“The Quest for Rational Investing”, by Glenn H. Greenberg
- Globalization has brought intensified competition, and modernization has brought industry disrupting technologies, increasing the challenges in determining future earning power. (pg 397).
- Greenberg’s investing process involves a calculation of a company’s expected rate of return. That includes the somewhat obvious steps of analyzing competitors, margins, capital structure, and asking questions that need to be answered in order for the business to grow. (pg 397).
- Today, free cash flow (cash flow – capital expenditures), as opposed to earnings, is the primary metric used to evaluate a company’s investing merits.
- Earnings are “seldom synonymous with cash available for shareholders”, which is essentially the fundamental aspect of investing. “How much cash will I get back, and how fast?” (pg 398).
- Greenberg cites a company his firm purchased, Ryanair, that had declined 30% since the initial investment. He argues that “nothing has happened that makes us believe that long-term value of our investment has diminished.” Moreover, the difficult business conditions should serve to force out other competitors, and discourage new entrants. (pg 399).
- Accounting adjustments are absolutely crucial to valuation. Stock options being accounted for as a current expense, even when out of the money, is one example.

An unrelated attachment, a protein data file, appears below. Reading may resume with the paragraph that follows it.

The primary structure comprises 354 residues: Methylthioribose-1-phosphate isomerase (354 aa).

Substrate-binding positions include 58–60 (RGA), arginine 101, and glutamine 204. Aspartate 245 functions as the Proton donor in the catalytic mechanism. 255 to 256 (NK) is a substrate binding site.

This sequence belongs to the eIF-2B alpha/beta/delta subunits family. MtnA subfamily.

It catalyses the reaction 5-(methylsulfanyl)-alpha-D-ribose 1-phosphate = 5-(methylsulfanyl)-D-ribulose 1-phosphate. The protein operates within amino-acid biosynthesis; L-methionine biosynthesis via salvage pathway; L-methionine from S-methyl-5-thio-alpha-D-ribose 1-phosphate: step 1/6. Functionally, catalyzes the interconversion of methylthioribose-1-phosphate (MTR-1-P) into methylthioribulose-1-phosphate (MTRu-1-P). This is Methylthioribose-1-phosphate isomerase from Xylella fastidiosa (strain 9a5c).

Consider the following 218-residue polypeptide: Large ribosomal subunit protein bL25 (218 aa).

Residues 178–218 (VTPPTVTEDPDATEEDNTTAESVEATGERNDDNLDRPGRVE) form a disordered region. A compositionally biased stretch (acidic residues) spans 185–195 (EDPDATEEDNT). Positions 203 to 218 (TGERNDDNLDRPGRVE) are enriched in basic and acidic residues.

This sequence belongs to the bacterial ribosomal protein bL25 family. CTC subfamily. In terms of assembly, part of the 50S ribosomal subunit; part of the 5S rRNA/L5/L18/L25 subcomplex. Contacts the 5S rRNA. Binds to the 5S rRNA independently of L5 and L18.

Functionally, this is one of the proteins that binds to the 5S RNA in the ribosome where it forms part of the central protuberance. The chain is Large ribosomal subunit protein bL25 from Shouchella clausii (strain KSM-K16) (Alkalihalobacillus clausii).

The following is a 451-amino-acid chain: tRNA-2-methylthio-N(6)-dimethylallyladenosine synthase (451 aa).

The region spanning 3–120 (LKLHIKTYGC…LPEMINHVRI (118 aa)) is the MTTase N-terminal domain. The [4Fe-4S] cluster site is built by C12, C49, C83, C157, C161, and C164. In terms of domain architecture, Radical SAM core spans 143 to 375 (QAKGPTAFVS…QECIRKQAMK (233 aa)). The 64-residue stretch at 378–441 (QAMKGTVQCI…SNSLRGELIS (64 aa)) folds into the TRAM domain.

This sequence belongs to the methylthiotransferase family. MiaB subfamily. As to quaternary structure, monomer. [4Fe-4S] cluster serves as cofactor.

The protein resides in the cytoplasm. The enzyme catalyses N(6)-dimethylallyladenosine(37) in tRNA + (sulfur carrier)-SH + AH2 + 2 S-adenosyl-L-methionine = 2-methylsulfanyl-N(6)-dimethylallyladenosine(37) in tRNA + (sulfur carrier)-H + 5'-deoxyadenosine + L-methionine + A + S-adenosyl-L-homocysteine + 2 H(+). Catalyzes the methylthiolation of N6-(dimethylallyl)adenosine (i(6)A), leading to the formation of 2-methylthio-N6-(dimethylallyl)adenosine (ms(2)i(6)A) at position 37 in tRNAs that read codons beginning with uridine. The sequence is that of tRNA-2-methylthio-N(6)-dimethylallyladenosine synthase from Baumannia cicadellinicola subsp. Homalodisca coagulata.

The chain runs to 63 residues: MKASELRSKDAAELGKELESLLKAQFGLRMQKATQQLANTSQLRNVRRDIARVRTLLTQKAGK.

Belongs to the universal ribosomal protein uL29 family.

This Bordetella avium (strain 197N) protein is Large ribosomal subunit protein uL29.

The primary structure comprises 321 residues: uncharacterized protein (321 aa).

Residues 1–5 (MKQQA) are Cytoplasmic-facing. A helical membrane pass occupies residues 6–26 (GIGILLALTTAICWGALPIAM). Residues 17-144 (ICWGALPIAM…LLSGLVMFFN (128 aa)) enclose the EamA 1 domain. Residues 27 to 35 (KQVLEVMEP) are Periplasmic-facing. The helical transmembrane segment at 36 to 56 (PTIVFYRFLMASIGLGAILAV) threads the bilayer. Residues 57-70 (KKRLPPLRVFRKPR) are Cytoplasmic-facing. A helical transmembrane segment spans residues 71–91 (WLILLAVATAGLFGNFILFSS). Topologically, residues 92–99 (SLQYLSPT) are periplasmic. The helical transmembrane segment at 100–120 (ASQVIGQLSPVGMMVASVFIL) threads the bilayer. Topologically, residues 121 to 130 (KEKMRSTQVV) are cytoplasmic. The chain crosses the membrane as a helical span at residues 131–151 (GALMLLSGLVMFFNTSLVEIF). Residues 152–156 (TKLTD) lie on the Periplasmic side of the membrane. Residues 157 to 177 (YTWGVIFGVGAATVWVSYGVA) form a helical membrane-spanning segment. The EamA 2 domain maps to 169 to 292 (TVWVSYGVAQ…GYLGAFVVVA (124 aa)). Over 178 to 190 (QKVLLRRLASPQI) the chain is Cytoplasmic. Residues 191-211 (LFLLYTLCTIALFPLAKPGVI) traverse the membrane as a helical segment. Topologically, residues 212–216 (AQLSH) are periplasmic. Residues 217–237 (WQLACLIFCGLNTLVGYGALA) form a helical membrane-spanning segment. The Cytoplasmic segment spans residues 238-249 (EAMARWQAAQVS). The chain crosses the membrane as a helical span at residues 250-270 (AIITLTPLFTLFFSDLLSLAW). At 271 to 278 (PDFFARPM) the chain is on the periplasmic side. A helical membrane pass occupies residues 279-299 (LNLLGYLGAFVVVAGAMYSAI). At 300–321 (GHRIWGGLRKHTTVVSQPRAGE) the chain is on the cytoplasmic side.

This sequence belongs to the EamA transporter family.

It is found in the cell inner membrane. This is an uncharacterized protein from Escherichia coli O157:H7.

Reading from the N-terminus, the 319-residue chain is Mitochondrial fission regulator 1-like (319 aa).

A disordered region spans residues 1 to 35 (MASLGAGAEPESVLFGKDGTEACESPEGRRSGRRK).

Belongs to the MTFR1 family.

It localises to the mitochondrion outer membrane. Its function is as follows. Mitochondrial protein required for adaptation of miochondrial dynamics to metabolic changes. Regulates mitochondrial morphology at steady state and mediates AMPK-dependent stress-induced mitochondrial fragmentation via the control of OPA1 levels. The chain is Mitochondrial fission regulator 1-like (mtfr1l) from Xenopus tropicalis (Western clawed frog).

- Other examples include derivatives, hedging, pensions, leases, and profit recognition. (pg 400).
- After analyzing the historical record, the true challenge lies in determining how useful that record is to determine future earnings. IE, Graham’s qualitative aspect. (pg 400-401).
- Greenberg believes “aversion to boredom, a tendency for emotions to overwhelm reason, and greed” are the reason Graham’s wisdom is generally ignored. Naturally, the intelligent investor must avoid these. (pg 404).
Chapter Thoughts and Analysis
- In my opinion, Greenberg doesn’t add much in the way of original thought in this introduction as compared to other introductions.
- His list of accounting adjustments in his valuation process is quite useful as a lead to potentially investigate. Finding those balance sheet/income statement discrepancies is a simple, surefire way to contribute to a margin of safety.
- The modern use of “free cash flow” as compared to earnings is the other key aspect of this introduction that is valuable. I would be curious to see to what extent successful modern value investors involve earnings in valuation, and how transferrable Graham’s lessons in the following chapters (which focus on earnings) are to free cash flow.